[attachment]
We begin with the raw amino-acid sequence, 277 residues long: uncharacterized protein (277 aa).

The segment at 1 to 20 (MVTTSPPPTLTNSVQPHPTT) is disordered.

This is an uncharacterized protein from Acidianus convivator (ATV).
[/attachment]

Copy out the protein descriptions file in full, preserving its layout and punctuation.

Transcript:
We begin with the raw amino-acid sequence, 277 residues long: uncharacterized protein (277 aa).

The segment at 1 to 20 (MVTTSPPPTLTNSVQPHPTT) is disordered.

This is an uncharacterized protein from Acidianus convivator (ATV).